Clean Dirt

29861Praises and curses come from the same mouth! My brothers and sisters, this should not happen. Do good and bad water flow from the same spring? My brothers and sisters, can a fig tree make olives, or can a grapevine make figs? No! And a well full of salty water cannot give good water. James 3:10-12

My perception growing up was that farmers seemed to get together throughout the year to chat about all-things-farm-related, but spring was a particular busy time of buzz talking among farmers. They compared field status, progress, and projections for the year. They shared anxieties and swapped stories of yesteryear. Perhaps I noticed the community of farmers more than those isolated farmers I know must have existed simply because my own dad was social, as were most of his friends.

Gathering at the local restaurant was a common occurrence of daily life for my dad, so it was familiar to me. I joined him every now and then. I remember the settled-in grease smell, but as the spring continued, I noticed more of a settled-in dirt smell. Farmers might get a bad rap for being dirty, but the dirt on their clothes is rarely fresh dirt. Many farmers have work clothes, set aside for farm work days, just like any of us have work clothes for our specific job needs. For farmers, and particularly for those who do their laundry, as long as the clothes are clean, the stains aren’t a worry. If they’re just going to get dirty again, you might as well simply run them through the laundry and not worry about the set in stains. So farmers might look dirty but really aren’t. Because they often have a pair of less-often washed coveralls or hats when they run to town for coffee, there’s a deeply set-in rich earth smell. Some would call it dirty. Many would call it opportunity for work and income. It was as if the dirt was clean.

It’s a contradiction that didn’t bother me. It didn’t even seem like a contradiction to me. It was just part of life. There were other contradictions I noticed, such as how two farmers could see a similar circumstance in vastly different ways. One would see an afternoon of rain as a welcome relief to catch up on some machinery maintenance. Another would see it as a nearly unmanageable interruption to a tight schedule. One would see a neighbor’s emergency as an opportunity to help. Another would see it as an unwelcome distraction. More than one reaction would come out of a single situation. Responses contradict.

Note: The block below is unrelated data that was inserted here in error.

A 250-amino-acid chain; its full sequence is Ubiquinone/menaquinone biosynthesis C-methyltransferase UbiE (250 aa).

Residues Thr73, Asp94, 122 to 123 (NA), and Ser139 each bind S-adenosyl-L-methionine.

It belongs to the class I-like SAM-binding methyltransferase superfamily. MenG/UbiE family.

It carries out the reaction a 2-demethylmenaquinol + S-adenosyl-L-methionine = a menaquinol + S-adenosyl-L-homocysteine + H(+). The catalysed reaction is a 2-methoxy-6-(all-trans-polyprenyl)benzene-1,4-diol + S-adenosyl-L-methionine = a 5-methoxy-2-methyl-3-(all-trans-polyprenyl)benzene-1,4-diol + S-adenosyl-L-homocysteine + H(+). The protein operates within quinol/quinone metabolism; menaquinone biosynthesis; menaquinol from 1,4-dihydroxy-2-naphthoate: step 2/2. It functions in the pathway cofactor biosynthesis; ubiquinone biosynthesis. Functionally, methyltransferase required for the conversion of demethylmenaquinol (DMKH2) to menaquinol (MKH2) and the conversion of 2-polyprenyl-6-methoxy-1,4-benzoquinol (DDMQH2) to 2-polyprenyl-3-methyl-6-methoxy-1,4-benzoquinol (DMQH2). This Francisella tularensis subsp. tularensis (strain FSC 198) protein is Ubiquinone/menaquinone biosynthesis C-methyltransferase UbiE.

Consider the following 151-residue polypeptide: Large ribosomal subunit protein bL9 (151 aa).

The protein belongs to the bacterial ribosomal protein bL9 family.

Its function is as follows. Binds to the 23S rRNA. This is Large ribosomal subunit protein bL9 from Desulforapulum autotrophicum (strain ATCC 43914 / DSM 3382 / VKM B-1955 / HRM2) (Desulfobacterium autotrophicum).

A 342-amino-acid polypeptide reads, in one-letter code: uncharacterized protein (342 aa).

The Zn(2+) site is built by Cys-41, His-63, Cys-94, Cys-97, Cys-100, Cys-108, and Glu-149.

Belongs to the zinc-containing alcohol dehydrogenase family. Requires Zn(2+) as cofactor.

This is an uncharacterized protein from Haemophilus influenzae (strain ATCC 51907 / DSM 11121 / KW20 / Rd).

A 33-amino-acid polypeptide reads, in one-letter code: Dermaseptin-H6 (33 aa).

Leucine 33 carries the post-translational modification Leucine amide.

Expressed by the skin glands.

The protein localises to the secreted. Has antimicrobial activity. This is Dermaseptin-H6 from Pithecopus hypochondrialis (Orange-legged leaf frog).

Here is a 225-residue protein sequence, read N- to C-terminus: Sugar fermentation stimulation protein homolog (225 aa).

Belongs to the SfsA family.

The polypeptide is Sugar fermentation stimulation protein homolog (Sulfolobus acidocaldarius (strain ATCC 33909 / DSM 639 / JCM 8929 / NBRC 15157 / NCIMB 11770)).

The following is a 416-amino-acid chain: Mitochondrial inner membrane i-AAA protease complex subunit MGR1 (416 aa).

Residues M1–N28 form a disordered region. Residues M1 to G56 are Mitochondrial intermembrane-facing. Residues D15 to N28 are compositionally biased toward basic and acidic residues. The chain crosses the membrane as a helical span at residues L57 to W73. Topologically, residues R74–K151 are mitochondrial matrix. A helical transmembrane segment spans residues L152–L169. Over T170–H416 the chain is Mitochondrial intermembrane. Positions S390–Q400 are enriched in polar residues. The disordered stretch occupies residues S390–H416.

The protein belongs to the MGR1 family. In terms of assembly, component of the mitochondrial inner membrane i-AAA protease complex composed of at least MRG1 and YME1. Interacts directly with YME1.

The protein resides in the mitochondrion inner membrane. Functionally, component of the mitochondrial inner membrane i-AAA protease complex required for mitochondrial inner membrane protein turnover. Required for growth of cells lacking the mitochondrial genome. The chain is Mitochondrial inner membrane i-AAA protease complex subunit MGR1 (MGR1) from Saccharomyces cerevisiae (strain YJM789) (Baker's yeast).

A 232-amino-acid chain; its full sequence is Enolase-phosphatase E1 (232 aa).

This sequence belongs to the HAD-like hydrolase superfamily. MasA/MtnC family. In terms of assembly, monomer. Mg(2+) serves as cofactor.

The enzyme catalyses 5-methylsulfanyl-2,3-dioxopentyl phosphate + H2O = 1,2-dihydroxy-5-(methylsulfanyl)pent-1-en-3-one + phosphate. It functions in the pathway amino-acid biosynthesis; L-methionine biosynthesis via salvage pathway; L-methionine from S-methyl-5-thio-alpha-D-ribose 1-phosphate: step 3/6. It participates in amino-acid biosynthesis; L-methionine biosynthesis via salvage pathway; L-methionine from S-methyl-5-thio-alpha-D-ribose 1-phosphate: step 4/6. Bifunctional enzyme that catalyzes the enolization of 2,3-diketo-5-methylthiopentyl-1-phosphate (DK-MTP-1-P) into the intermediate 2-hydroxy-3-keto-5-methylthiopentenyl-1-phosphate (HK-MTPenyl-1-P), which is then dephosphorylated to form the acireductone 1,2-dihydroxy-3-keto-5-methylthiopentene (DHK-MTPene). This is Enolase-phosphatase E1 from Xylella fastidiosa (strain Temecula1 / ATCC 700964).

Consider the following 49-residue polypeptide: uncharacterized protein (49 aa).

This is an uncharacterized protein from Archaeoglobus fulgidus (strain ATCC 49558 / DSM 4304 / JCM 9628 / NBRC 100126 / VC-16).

James 3 refers to a contradiction that comes from within. While praises and curses seem to be coming from the same mouth, James points out that when guided by God, the one true source of life, the only option springing from a follower of God will be good. A godly source cannot produce ungodly results. The two cannot coexist.

When has your life included contradictions?

Let’s be real. We’re human, and we’re going to err. Paul, the author of Romans, knew this struggle intimately: We know that the law is spiritual, but I am not spiritual since sin rules me as if I were its slave. I do not understand the things I do. I do not do what I want to do, and I do the things I hate. And if I do not want to do the hated things I do, that means I agree that the law is good. But I am not really the one who is doing these hated things; it is sin living in me that does them. Yes, I know that nothing good lives in me—I mean nothing good lives in the part of me that is earthly and sinful. I want to do the things that are good, but I do not do them. I do not do the good things I want to do, but I do the bad things I do not want to do. So if I do things I do not want to do, then I am not the one doing them. It is sin living in me that does those things.

So I have learned this rule: When I want to do good, evil is there with me. In my mind, I am happy with God’s law. But I see another law working in my body, which makes war against the law that my mind accepts. That other law working in my body is the law of sin, and it makes me its prisoner. What a miserable man I am! Who will save me from this body that brings me death? I thank God for saving me through Jesus Christ our Lord! So in my mind I am a slave to God’s law, but in my sinful self I am a slave to the law of sin. (Romans 7:14-25)

How do you relate to Paul’s struggle?

I feel as if I’m wearing clean dirt-stained overalls.

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